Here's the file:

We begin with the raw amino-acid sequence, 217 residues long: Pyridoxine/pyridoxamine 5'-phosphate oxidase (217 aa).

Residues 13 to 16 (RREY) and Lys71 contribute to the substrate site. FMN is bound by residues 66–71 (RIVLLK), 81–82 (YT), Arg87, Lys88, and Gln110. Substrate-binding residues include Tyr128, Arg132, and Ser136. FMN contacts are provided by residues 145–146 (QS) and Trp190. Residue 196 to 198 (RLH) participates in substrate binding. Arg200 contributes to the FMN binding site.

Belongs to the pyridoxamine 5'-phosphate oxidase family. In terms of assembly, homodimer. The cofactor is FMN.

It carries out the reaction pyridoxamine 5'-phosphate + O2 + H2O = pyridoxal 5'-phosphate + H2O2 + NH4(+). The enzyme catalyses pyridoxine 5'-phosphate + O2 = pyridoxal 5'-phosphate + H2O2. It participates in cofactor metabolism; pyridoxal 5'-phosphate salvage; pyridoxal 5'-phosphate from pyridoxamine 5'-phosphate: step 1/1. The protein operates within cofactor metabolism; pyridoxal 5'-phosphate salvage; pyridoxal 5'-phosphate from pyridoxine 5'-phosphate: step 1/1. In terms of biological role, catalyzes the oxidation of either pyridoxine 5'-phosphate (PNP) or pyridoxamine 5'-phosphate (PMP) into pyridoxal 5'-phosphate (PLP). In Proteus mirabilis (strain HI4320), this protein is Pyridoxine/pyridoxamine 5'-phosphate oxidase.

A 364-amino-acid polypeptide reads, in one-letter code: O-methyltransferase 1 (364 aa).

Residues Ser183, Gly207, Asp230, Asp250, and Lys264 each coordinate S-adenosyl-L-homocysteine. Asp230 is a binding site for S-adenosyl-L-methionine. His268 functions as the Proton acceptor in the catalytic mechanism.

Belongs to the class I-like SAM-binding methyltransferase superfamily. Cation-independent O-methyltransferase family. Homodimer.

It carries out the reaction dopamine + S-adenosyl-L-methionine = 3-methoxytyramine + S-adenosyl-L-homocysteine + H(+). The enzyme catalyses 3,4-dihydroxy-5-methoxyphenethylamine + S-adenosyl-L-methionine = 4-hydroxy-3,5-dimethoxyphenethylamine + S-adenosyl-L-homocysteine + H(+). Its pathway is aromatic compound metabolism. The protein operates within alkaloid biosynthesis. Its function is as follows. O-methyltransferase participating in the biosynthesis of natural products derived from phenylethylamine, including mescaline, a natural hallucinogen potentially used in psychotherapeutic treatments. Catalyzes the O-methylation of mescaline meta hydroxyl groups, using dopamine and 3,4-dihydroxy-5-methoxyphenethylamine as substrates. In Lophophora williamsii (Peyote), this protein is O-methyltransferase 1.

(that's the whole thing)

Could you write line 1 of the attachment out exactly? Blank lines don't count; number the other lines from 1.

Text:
We begin with the raw amino-acid sequence, 217 residues long: Pyridoxine/pyridoxamine 5'-phosphate oxidase (217 aa).